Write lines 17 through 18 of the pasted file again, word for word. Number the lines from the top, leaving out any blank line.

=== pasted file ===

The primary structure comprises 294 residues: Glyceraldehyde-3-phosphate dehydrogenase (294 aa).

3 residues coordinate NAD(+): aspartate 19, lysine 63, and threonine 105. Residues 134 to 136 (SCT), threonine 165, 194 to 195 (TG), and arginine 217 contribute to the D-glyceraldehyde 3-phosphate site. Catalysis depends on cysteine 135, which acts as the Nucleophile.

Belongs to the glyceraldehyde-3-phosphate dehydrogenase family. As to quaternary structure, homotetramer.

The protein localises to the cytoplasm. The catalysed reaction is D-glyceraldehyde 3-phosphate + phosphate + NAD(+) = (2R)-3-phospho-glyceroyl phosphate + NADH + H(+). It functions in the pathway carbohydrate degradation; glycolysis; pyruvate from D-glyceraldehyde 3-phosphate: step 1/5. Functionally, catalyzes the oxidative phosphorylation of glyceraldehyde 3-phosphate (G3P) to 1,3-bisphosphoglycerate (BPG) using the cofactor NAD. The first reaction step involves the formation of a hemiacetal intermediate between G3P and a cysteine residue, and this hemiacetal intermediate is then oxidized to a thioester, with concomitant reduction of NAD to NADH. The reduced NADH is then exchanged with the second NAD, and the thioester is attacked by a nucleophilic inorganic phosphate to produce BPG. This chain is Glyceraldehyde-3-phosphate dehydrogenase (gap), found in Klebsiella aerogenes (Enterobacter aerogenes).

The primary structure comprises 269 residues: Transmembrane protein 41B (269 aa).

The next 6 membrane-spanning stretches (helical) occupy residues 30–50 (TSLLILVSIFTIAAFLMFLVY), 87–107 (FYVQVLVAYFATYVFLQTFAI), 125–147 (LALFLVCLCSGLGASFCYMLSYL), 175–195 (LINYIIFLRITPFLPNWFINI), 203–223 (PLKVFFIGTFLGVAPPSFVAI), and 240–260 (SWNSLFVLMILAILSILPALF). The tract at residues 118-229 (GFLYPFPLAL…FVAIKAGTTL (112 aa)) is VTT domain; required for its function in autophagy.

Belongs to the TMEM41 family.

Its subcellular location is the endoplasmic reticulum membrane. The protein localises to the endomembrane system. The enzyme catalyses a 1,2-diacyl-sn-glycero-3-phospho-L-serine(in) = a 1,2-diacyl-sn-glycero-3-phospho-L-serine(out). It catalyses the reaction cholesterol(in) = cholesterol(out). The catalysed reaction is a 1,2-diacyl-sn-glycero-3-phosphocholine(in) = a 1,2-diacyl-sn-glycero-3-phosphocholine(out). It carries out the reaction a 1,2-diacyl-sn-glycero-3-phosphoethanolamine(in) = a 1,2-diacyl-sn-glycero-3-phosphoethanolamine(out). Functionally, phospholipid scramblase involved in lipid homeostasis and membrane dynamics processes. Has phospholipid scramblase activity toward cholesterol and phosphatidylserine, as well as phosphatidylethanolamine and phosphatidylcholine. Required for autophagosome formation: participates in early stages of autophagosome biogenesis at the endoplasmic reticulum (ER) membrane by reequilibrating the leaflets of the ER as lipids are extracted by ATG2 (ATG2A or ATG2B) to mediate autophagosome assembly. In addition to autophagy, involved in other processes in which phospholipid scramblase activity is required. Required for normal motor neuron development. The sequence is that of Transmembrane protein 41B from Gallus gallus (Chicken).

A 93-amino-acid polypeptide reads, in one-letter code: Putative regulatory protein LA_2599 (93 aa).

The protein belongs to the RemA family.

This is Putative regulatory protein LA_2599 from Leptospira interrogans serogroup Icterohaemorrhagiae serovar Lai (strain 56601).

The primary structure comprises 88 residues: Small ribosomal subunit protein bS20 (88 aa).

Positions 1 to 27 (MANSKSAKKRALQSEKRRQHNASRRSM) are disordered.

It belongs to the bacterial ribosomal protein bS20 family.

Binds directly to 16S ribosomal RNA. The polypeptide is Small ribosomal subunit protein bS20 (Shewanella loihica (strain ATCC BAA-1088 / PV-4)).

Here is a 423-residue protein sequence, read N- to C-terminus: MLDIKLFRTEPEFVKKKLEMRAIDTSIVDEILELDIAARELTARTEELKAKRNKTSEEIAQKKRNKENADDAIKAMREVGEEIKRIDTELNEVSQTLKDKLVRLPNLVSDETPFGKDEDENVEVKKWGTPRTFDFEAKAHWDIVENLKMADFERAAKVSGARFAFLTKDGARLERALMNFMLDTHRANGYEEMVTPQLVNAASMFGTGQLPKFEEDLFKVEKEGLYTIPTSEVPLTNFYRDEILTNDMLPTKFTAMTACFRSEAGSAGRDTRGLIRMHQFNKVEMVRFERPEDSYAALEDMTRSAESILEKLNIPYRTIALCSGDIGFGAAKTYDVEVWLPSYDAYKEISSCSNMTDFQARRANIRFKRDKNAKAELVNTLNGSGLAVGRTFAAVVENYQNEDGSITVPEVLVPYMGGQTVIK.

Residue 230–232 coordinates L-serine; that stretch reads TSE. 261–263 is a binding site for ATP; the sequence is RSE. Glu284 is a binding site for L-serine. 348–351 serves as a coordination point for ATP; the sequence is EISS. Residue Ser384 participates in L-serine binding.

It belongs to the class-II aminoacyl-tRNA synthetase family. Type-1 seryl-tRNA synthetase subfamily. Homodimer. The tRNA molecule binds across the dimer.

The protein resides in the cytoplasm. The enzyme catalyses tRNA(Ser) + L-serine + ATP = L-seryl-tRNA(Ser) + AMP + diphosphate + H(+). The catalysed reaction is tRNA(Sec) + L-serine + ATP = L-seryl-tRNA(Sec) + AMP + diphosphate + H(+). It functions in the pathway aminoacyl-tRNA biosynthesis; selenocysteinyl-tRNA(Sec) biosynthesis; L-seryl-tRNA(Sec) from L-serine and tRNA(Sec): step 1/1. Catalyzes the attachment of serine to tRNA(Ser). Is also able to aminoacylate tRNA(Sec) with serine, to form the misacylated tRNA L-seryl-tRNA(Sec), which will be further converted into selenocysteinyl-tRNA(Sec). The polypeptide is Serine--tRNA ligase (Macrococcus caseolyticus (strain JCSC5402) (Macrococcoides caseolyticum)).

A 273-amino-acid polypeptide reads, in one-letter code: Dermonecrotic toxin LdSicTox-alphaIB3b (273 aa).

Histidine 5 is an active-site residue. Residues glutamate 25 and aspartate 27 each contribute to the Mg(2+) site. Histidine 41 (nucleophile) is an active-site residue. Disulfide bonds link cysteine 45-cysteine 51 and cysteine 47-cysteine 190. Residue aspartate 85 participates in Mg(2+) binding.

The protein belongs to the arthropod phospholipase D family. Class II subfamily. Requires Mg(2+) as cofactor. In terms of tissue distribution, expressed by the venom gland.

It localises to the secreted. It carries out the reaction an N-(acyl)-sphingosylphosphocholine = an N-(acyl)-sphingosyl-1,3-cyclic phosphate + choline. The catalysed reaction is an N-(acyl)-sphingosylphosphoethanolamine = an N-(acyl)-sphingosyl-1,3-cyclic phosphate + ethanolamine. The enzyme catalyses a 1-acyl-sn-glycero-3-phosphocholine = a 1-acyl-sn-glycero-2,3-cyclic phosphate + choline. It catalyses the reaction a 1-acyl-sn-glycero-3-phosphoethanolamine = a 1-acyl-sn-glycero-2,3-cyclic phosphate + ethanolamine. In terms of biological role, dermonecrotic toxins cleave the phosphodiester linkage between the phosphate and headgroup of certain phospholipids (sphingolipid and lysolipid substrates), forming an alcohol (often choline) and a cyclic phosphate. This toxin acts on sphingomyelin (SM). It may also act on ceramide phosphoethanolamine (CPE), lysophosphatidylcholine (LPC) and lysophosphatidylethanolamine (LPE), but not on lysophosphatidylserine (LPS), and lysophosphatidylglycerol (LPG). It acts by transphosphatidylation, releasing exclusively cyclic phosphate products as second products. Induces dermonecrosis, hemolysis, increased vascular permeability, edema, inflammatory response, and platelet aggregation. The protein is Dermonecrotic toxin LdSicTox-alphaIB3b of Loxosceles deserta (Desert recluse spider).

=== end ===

Residue 230–232 coordinates L-serine; that stretch reads TSE. 261–263 is a binding site for ATP; the sequence is RSE. Glu284 is a binding site for L-serine. 348–351 serves as a coordination point for ATP; the sequence is EISS. Residue Ser384 participates in L-serine binding.

It belongs to the class-II aminoacyl-tRNA synthetase family. Type-1 seryl-tRNA synthetase subfamily. Homodimer. The tRNA molecule binds across the dimer.